And another spectacular cover by Tamra Westberry. I love it!
A Train Through Time is my first time travel, but not my last. I love time travels, the juxtaposition of old and new…especially playing with modern dialogue versus the more formal dialogue of the late Victorian era here in the United States. Both Love of My Heart and A Train Through Time are partially set in the late Victorian/early Edwardian era of the Pacific Northwest.
The idea came to me while I was at Glacier National Park last summer, and I took the train over to Eastern Washington several times to see my daughter who was giving birth to her first baby. I imagined…what if one went to sleep on a modern train and woke up on an old one… It’s not a new concept…although it was to me at the time. I’ve seen other books addressing the same sort of time travel, but this one is special to me. I love the hero, Robert, a Victorian man ahead of his time who dreams of a woman who has not yet been born…or come to his time. Throw in a female college teacher of women’s studies who believes women are equal to men in all things, and what else can you have but love, love, love. 🙂
Blurb: College teacher Ellie Standish thinks she’s on a sleek modern train heading to a conference on women’s studies in Seattle, but she awakens from a night’s doze to find herself on a bizarre historical train full of late Victorian era reenactors who refuse to come out of character. When the leader of the group—one handsome, green-eyed Robert Chamberlain—finally convinces her the date is indeed 1901, a skeptical Ellie decries any eccentric theories of time travel and presumes she is smack dab in the middle of a very interesting historical dream. She turns the directorial reins of her dream over to one smitten and willing Robert, only to realize that dreams cannot last forever. Someday, she must wake up to reality, though Ellie no longer has any idea what reality is. She only knows that Robert must play an important part in her future. But how can he…if he’s only a figment of her imagination or worse yet…a man who belongs to an era long past?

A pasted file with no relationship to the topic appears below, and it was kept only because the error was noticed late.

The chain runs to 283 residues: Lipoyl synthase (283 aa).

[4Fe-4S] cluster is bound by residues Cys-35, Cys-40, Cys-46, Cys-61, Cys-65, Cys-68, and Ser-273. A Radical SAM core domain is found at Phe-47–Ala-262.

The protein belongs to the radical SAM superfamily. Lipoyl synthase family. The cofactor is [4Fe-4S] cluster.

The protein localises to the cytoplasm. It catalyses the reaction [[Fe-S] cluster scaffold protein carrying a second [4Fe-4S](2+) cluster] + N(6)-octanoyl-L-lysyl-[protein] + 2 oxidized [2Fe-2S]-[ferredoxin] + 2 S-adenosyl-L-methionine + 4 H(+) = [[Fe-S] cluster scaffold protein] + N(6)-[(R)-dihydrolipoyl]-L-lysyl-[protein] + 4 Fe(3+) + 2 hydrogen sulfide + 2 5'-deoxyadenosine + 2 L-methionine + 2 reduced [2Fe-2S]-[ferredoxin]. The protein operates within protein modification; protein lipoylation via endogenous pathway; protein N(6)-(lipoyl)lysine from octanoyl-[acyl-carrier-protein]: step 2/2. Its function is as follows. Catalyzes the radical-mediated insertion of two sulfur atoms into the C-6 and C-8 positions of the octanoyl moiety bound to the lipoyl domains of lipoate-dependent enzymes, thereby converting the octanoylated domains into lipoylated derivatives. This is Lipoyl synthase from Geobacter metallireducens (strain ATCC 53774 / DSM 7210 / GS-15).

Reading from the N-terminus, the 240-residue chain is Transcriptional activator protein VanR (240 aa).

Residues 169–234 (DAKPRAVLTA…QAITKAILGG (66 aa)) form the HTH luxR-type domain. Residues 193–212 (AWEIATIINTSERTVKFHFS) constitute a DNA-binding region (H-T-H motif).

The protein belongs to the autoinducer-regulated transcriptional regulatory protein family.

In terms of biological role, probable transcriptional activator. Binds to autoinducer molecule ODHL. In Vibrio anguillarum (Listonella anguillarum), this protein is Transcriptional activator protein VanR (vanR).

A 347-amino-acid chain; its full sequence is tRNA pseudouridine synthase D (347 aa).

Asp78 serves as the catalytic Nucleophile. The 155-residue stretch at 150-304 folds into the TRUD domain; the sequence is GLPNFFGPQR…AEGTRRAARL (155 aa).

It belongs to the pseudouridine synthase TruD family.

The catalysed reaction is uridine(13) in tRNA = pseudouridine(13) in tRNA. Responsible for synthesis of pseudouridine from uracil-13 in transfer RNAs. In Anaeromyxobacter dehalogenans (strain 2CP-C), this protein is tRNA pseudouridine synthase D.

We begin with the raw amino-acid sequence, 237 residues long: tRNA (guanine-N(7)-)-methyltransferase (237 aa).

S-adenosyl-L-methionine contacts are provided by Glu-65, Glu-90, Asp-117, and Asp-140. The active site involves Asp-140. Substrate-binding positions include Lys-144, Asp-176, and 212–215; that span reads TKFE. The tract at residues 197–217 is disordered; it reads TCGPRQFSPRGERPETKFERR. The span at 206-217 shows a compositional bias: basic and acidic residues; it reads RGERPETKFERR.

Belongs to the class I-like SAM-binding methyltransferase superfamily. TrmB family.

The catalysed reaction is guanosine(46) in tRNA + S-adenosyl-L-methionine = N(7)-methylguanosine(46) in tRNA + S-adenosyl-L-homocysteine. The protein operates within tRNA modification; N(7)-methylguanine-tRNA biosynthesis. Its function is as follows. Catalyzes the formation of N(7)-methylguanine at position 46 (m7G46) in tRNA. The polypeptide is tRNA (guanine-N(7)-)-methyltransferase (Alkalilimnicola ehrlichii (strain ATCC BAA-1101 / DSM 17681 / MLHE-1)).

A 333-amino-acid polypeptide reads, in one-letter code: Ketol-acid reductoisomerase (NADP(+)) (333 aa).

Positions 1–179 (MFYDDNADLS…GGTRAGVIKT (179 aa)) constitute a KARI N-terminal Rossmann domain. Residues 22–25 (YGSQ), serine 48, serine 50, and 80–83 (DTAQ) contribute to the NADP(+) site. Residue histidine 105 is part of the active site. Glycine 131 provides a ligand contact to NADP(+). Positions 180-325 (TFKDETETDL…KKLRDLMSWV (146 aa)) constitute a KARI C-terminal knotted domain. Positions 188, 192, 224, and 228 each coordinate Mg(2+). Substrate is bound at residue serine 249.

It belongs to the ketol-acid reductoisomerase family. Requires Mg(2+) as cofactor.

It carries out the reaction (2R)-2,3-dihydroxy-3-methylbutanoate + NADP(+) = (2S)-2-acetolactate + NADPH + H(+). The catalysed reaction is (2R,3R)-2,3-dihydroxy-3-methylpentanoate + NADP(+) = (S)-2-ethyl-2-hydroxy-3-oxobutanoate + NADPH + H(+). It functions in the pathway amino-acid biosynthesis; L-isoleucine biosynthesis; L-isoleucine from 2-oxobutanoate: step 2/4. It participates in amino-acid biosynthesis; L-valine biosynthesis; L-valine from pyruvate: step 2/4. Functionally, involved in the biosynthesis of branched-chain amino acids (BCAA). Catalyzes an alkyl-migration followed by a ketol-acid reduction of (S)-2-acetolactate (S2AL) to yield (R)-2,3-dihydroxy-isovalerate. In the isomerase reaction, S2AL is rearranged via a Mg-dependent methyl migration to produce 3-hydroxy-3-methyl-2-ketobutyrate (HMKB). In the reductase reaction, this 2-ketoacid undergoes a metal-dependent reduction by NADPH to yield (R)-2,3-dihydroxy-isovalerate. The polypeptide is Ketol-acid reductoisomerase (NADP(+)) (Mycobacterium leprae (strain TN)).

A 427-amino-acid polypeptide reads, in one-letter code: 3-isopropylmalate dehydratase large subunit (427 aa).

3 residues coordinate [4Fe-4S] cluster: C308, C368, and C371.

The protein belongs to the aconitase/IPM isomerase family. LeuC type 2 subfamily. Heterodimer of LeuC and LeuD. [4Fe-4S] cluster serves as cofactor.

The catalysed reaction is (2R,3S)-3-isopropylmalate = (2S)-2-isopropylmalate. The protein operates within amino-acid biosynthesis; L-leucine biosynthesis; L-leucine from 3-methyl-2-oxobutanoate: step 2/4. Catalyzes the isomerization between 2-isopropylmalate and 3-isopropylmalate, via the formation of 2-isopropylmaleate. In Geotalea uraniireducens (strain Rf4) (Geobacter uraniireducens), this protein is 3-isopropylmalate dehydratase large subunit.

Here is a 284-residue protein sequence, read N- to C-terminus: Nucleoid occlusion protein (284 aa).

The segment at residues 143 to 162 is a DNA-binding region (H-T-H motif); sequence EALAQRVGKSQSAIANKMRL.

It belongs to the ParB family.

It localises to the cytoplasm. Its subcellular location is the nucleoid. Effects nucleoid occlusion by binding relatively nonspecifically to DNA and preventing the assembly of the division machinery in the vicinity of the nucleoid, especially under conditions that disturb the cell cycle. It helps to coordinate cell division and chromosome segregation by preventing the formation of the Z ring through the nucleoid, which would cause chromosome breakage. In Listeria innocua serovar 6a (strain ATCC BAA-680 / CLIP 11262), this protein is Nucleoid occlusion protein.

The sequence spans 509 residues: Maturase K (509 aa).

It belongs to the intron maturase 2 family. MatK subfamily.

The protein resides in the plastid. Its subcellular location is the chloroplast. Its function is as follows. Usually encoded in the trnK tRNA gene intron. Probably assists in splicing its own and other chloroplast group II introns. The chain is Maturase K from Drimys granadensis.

“I’m not going to marry an eighteen-year-old girl, Grandmother.” Robert turned away and strode to the bay window. He stared down onto the city below.
“Robert, be reasonable. You need to marry sometime. Don’t you want a wife? One young enough to give you children? Any one of your sister’s friends would be quite suitable.”
“I’m afraid not, Grandmother. I’m waiting.”
“Waiting for what?” Mrs. Chamberlain muttered.
“The right one. She will come along. I know it.”
“For goodness sake, Robert. Where will you find her? You never appear even to look.”
Robert continued to stare out the window with his hands clasped behind his back. “I do not think I have met her yet, but I feel certain that I will know her when she does finally appear.”
“Robert, what nonsense! You are usually so sensible in all matters except when it comes to this subject. It seems my son’s wife raised a silly romantic,” the older woman muttered.
“Perhaps she did, Grandmother. Perhaps she did,” he murmured with a smile.
“Give me great-grandchildren, Robert. I cannot live forever.”
He turned away and grinned at the frail appearing silver-haired woman resting on the green velvet settee.
“Yes, you will, Grandmother. You will outlive us all.”
“Hmmppff,” she muttered looking away. “The house is quiet. We need children in it once again.”
“Perhaps my sister can do the honors in a few years, Grandmother. All she lacks is a suitable husband.” He consulted his pocket watch.
She eyed him with a piercing stare.
“Have you become a confirmed bachelor, Robert? Has time passed you by then?”
Robert laughed and bent to kiss his grandmother’s pale cheek.
“I hope not, madam. I did not intend to remain a bachelor for the rest of my life.”
“Then why do you wait? Give me a practical reason, none of your romantic musings.”
He straightened and grinned. “I can only assure you once again that I wait for the right woman. I know it sounds foolish, but it is the truth.” He turned away toward the door. “I must go into the office to see to a few things before we leave tomorrow. I look forward to riding the train. I always do.”